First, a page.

In one apiary I had this colony with a decreasing varroa level during the season. Three weeks after the early August measurement with just above 1 % Varroa level, I made a new measurement. Now it showed 5 %! Too many mites for the colony to have produced it during these three weeks. Less than a mile away there is another beekeeper, with Elgon bees, but not selected for Varroa resistance for some years. No wingless bees. The colony had probably picked up the many mites from one of his colonies. I didn’t treat, but gave it a sticky board on the bottom to check the natural downfall. And a new Varroa level check will be done in a month. Hopefully this colony will be able to reduce the Varroa level. We’ll see.
An apiary at the edge
Let’s look at one apiary at the edge of “my” Elgon area. With that I mean that drones from other beekeepers’ bees can influence the matings of virgin queens. Also the risk of reinvasion is of course higher. Last year was of course not only difficult for my bees but also for the bees of other beekeepers. In this apiary I treated two colonies quite a lot last year, and also this spring and shifted their queens. The other colonies in this apiary has not been treated this year. But they were all treated last year with Thymol. Now in August I saw a bee that looked like it had the beginning of wings being crippled in one of those colonies. So I tested the Varroa level, 4 mites in 350 bees = 1.1 % Varroa level. It got no treatment of course. Very pleasing result.
A couple of small apiaries
I have a couple of small apiaries in which I checked all colonies with the Bee shaker in spring this year, 0 or a couple of mites in 300 bees. No colonies treated this spring as I didn’t plan to shift any queens this year. I had shifted some last year. I checked these apiaries now in August.
In one of the small apiaries with two colonies and a split I found 4 mites in one of the big colonies and 32 (!) in 300 bees in the other. This was too many in the later colony for it to be able to produce them by itself. No crippled winged bees. Also a sign of that those mites were picked up from somewhere else. This colony had a history of needing Thymol every year, so I chose to treat with Thymol and am planning to finally shift the queen next year. 500 meter away is double the amount of hives of another beekeeper (with Elgon bees which were not from my selection in recent years). He had had problems with one of his colonies.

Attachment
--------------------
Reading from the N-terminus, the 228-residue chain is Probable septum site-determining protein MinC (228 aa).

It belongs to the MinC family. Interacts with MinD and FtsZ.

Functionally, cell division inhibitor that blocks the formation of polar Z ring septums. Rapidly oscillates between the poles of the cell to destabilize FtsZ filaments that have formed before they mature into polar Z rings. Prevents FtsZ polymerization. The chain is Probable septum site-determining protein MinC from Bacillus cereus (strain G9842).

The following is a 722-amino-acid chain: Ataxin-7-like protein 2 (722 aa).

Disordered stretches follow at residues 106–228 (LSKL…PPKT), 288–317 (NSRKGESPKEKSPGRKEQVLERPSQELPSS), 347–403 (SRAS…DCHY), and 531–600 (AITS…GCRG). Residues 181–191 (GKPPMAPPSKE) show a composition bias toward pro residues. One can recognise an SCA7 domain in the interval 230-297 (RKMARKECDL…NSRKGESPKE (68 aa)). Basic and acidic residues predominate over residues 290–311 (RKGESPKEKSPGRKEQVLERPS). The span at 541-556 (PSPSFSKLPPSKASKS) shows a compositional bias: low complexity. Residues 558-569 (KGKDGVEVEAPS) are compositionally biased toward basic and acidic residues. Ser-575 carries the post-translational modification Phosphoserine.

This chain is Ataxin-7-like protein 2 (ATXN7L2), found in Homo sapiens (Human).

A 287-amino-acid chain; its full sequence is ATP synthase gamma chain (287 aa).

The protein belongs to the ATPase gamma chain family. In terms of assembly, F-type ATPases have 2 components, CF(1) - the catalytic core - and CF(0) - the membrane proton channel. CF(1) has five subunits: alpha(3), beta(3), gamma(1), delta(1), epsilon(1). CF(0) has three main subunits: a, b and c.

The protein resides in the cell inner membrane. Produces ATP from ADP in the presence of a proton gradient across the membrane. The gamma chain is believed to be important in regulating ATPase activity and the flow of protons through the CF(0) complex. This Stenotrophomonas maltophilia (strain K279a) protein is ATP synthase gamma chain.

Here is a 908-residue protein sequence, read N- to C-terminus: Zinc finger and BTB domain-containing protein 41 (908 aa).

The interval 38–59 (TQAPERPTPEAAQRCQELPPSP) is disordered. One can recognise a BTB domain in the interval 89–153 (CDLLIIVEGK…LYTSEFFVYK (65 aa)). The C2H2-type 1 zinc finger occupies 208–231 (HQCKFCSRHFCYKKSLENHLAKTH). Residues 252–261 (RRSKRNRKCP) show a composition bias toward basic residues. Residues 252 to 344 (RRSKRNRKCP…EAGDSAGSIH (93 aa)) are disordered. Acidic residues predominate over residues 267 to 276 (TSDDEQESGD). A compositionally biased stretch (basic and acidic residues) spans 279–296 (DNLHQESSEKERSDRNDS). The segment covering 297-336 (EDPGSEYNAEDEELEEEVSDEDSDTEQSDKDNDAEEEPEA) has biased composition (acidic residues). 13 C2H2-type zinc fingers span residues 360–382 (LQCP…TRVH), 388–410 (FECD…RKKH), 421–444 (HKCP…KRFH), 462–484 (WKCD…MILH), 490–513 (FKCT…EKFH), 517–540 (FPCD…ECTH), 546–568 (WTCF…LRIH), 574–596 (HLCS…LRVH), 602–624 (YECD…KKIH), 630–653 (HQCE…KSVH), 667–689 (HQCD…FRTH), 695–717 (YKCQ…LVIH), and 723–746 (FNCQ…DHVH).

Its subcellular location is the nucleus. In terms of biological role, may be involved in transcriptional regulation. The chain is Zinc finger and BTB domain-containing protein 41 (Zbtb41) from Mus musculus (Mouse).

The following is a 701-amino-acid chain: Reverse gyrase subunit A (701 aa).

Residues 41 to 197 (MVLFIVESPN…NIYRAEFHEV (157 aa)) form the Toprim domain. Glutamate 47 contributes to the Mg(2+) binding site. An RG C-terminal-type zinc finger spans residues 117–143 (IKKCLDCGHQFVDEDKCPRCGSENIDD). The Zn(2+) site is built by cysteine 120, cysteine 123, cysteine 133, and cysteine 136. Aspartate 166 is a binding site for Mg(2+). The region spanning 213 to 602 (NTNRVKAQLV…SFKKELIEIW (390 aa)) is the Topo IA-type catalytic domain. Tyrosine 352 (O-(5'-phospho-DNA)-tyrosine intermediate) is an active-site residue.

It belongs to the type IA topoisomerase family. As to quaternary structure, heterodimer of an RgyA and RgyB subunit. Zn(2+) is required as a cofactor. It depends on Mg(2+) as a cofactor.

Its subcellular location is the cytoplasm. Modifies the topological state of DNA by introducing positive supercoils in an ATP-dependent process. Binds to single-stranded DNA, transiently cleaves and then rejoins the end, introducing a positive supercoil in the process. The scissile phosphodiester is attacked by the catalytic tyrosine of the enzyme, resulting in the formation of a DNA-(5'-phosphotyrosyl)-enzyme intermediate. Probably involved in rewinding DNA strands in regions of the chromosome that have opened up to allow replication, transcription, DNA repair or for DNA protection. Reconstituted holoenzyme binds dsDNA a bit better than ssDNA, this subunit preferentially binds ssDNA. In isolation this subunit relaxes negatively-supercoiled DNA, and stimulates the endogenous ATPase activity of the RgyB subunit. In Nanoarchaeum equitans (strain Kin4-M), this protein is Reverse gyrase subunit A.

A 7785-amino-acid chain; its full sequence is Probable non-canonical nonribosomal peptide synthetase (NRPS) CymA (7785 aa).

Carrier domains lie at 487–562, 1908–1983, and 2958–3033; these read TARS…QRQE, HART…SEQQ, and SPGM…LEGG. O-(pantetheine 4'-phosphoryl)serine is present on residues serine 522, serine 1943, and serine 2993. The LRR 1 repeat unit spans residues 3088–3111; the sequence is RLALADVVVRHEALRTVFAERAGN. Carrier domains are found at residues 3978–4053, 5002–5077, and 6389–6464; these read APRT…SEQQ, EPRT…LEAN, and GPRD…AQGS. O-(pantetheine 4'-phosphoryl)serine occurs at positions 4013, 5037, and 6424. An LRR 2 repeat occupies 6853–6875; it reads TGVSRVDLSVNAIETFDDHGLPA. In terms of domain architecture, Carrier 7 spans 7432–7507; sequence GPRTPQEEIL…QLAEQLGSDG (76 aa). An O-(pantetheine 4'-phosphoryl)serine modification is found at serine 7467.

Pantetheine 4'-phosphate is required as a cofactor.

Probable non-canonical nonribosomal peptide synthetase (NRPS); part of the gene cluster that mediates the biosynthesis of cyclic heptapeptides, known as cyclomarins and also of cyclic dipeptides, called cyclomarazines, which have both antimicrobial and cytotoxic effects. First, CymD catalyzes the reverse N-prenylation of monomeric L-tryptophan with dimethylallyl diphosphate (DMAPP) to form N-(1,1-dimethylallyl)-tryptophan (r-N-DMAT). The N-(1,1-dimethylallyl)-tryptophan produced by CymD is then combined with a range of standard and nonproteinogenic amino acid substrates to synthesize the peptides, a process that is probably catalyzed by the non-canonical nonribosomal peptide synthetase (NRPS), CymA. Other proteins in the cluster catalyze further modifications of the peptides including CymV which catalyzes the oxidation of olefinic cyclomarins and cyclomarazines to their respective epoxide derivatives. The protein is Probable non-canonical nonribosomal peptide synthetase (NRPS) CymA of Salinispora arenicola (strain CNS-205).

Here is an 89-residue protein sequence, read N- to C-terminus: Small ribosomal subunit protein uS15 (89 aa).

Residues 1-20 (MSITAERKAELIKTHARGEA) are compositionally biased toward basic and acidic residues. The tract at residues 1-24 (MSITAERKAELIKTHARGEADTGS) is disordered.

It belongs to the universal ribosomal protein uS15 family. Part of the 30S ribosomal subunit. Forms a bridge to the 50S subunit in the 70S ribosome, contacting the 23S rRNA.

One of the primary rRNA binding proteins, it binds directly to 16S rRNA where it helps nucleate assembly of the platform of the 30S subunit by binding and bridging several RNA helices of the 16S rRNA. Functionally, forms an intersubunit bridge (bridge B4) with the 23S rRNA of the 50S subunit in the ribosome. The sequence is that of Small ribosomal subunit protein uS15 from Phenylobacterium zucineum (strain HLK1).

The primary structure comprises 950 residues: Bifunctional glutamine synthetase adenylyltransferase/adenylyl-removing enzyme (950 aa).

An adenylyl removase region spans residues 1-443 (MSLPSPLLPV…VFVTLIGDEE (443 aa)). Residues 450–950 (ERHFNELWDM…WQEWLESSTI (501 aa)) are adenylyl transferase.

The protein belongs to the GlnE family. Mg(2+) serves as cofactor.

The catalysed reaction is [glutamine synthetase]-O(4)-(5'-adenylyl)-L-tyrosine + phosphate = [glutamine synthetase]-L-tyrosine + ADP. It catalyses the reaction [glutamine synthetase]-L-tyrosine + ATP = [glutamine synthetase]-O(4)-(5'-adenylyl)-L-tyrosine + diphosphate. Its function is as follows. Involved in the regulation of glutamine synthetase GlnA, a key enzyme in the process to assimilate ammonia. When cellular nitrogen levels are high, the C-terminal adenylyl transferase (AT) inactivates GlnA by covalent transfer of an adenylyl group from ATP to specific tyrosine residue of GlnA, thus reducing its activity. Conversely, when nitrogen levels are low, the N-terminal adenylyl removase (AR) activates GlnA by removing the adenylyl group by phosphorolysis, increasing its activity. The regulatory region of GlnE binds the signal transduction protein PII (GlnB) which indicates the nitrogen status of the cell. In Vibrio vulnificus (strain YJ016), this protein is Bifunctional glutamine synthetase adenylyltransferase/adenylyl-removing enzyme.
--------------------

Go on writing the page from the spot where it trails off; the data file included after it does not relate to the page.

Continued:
The situation in the other small apiary will be described later in a blogg post of its own.
Avoid reinvasion when bees adapt
The conclusion is that it’s very important to avoid reinvasion of mites when your bees are developing their ability to control the Varroa mites. They need mites to do that, but no or few extra mites from other colnies that makes it more difficult for them to survive.
On the other hand can the explanation for the better varroa resistance with my bees, as it seems, partly be explained by the fact that I shifted quite some queens last year to S241-daughters. Bess from their colonies will drift somewhat into other colonies, as bees from all colonies do. In this case these drifted bees may well help controlling the Varroa level and possibly also teaching the original bees of the colony to fight mites better.
Genetics is of course important when bees adapt, changes in the composition of the DNA. Selection by culling the worst and multiplying the best. But bees adapt too quickly for the genetic changes to explain in all. Epigentic changes is of uttermost importance here, changes how the existing DNA is expressed, how it’s used. It’s impossible to explain the resistance developing in S. America and S. Africa in about 5 years in any other way. As epigenetic changes occur when environmental changes act upon the chemical environment closest to the bees. The precense of the Varroa causes chemical changes in the bees, in the brood cells, etc. These epigenetical changes are inherited to next generations until new environmental changes cause other epigenetical changes. We understand that chemical help against Varroa will hinder the bees’ own control mechanisms to develop fully. There will be a balance act of avoiding all kinds of miticides as much as possible without letting the bee colonies die. Avoiding reinvasion will be very important then helping the bees developing their control mechanisms fully.
As was pointed out in a previous blog post, my bees are held on small cells, which may contribute to the very low overall mite level. The mite level in Leif Hjalmarsson’s apiary he didn’t treat for many years was at least in the beginning when we measured substantially higher. He used large cells.
I’m convinced that when the bees have learnt how to control mites effectively they can handle reinavsion of mites as well, maybe also in larger numbers. I would call that VISH (Varroa Intruder Sensitive Hygiene.:)) I suspect this can take some years. Then they probably sometimes need some reinvasion to keep their skill at a high level.